And it's not even done subtley. The way the Daleks insist "WE ARE THE MASTERS OF EARTH", their propaganda broadcasts, the slave labor at the mines, to the use of "the final solution" to describe their ultimate objective in the concluding installment all bear this out. Elsewhere, there are plenty more tropes of Second World War fiction on display, from the resistance members the TARDIS crew encounter, their leader Dortmun's Churchillian speeches, to the black-marketeer Ashton. Even the women in the woods who betray Barbara and Jenny to the Daleks for better treatment, justifying their actions by telling themselves they would have been caught anyway, echoes stories from across Nazi-occupied Europe during the war.

Terry Nation wasn't the first writer to explore the idea of Hitler's Britain, of course. Noel Coward's Peace in Our Time was among the earliest works, written and performed in the immediate aftermath of the war. Also being made around the same time was the pioneering independent film It Happened Here, which likewise features sequences of young men in Nazi uniforms marching around many of the same landmarks we see in episode three. Other works would follow, among the most notable being Len Deighton's thriller SS-GB but The Dalek Invasion of Earth is notable not only for being among the earliest works but also for how it put a particular genre based spin on events.

Lastly, there's a significant first here, one that brings us back around to Modern Who: a companion exit. The last ten minutes or so of the final episode deal with Susan's departure, the Doctor leaving her behind to help rebuild this post-invasion world. It's a beautifully handled sequence, well played by both Hartnell and Carole Ann Ford, the grandfather saying goodbye to his granddaughter. Its effectiveness is helped by the way that the relationship between Susan and a young man named David Campbell is built into the story throughout, setting the stage wonderfully for what would follow. There would be companion exits throughout Classic Who but rarely handled as well as this one was, as evidenced by the likes of Dodo's exit in The War Machines and Leela's departure after The Invasion of Time. Indeed, this sequence would set the stage for the departures we've seen throughout Modern Who from Rose in Doomsday to the many (and finally overwrought) departures of Clara in the Moffat era. All of them, the best and the worst across nearly sixty years, have their basis in what viewers first saw on Boxing Day 1964.

If you only ever watch one Hartnell story, you could do a lot worse than watch The Dalek Invasion of Earth. It is, hands down, one of the best stories of this era. It's also a notable gamechanger for the series, bringing back a monster for the first time, telling its first alien invasion story, and featuring the first companion exit. It deserves it's status based on any one of those reasons but, to the credit of all involved, it's also a cracking story to boot.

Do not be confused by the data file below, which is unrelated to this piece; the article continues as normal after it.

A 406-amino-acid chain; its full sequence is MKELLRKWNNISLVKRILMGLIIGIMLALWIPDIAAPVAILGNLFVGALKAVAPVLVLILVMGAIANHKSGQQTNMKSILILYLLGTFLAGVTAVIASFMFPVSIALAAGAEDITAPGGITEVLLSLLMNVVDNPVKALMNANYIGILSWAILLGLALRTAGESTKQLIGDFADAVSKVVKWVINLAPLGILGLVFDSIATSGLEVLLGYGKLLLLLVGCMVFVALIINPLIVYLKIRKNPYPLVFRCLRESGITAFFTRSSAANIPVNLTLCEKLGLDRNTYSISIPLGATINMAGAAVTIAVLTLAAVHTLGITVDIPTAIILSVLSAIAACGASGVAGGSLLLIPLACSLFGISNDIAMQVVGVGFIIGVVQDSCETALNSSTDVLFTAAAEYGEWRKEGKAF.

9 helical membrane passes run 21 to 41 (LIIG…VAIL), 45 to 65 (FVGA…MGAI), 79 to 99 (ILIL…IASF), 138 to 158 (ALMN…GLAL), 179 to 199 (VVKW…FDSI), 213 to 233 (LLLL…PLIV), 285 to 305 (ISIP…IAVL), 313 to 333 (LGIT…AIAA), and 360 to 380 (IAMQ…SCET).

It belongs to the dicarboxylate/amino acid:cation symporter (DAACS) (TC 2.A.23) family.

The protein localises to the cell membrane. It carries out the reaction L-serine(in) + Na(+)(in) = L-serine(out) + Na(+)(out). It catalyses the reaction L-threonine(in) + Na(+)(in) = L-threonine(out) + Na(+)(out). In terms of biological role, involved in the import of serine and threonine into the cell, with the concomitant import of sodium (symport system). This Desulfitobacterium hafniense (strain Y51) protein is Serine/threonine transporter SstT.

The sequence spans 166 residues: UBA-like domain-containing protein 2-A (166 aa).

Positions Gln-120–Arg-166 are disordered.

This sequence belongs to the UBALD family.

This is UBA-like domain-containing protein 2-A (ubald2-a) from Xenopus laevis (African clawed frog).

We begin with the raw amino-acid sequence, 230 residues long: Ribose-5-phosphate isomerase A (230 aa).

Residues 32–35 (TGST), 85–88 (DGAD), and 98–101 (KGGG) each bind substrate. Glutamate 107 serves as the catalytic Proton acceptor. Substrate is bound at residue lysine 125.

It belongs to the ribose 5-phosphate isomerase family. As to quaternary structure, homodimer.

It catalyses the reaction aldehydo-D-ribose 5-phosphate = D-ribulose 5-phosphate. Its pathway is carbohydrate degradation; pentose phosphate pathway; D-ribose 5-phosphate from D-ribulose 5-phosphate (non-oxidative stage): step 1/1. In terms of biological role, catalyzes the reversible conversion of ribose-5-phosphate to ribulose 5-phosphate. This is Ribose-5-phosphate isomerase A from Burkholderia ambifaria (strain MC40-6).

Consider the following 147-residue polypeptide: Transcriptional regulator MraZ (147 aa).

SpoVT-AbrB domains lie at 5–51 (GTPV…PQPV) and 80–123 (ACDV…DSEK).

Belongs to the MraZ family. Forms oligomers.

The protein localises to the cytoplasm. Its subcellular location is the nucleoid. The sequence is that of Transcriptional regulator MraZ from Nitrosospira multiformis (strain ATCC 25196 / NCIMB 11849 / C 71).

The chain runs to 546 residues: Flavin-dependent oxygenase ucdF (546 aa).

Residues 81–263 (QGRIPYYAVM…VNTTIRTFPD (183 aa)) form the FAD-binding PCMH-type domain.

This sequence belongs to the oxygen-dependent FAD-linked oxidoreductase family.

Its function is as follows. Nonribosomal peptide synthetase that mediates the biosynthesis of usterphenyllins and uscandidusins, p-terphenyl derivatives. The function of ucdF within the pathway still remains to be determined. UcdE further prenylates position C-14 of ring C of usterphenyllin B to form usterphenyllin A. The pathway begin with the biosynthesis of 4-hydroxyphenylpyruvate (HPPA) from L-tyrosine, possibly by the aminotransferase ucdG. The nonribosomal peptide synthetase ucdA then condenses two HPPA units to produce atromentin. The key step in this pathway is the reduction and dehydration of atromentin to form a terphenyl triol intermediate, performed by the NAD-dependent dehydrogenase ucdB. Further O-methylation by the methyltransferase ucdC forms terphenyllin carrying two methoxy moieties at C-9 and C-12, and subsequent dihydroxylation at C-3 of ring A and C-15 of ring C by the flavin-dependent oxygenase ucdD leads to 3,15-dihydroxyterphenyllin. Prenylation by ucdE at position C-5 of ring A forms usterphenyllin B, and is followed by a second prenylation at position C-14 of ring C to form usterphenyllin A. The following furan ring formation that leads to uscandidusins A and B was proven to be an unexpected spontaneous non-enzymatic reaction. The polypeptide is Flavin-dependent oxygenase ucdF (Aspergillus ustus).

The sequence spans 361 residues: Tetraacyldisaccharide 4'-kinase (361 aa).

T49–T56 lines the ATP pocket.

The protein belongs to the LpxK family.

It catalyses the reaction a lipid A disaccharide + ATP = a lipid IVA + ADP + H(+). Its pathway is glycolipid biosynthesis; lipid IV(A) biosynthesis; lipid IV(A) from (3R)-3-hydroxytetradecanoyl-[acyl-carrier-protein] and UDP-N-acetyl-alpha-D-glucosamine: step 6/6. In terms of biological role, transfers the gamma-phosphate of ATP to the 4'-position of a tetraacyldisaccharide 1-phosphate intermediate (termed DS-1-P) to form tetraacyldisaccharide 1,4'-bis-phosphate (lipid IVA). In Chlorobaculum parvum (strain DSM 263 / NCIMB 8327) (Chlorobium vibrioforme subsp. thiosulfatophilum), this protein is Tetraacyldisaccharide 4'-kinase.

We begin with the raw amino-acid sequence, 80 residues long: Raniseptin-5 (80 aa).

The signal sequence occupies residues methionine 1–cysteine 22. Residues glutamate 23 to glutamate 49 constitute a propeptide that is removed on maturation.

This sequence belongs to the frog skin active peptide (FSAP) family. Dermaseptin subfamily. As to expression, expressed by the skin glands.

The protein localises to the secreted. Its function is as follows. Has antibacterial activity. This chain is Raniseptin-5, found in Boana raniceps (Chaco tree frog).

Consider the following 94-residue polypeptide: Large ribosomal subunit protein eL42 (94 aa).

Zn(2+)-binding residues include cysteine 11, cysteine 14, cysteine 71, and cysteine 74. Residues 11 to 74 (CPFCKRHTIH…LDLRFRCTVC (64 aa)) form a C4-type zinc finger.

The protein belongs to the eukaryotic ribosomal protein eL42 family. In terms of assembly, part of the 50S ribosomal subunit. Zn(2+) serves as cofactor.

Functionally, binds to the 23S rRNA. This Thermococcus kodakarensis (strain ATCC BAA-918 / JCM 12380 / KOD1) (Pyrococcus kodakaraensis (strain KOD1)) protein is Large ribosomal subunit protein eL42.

And that makes it a rare beast, indeed.

"We are the Masters of Earth. We are the Masters of Earth." by Daniel Shillito 8/7/21

Man, this story does not hold up under repeat viewings, and that's a shame.

The Daleks are back. After the huge response to their first appearance in Doctor Who's second-ever serial, the demand for a rematch with the pepperpots from Skaro was very quickly moved forward in production. Doctor Who's first ever sequel saw the Daleks not on some far-off alien planet, but in the familiar setting of London.

Now, there's a lot to love here, but iconic imagery - the first cliffhanger of the Dalek emerging from the Thames, the Daleks in familiar London locations across the likes of Westminster Bridge and the famous first ever departure of a companion - does not carry this six-parter alone.

However, the pacing of this serial is almost as bad as the first one. I criticise The Chase for being tonally inconsistent, but it at least was fast-paced; this is just extremely dragged out. The direction by Richard Martin is very flat and uninspired in places. Francis Chagrin's musical score is a bit all over the place, and all that stuck in my head were those damn bongo drums. While the cast try and do their best, it's clear there's not a great lot of enthusiasm going around until the very end where William Hartnell delivers one of the finest speeches the programme has ever produced. That speech alone gets 5 stars, but the rest of the story doesn't compare in the slightest. The Dalek voices have had an awful downgrade from their previous adventure, sounding almost as bored as the ones from Day of the Daleks.

Overall, The Dalek Invasion of Earth is an extremely bloated, poorly paced and dull story that seems to be only remembered for the iconic imagery of certain scenes. If you want this story but done far better, you're much better off checking out the Peter Cushing film.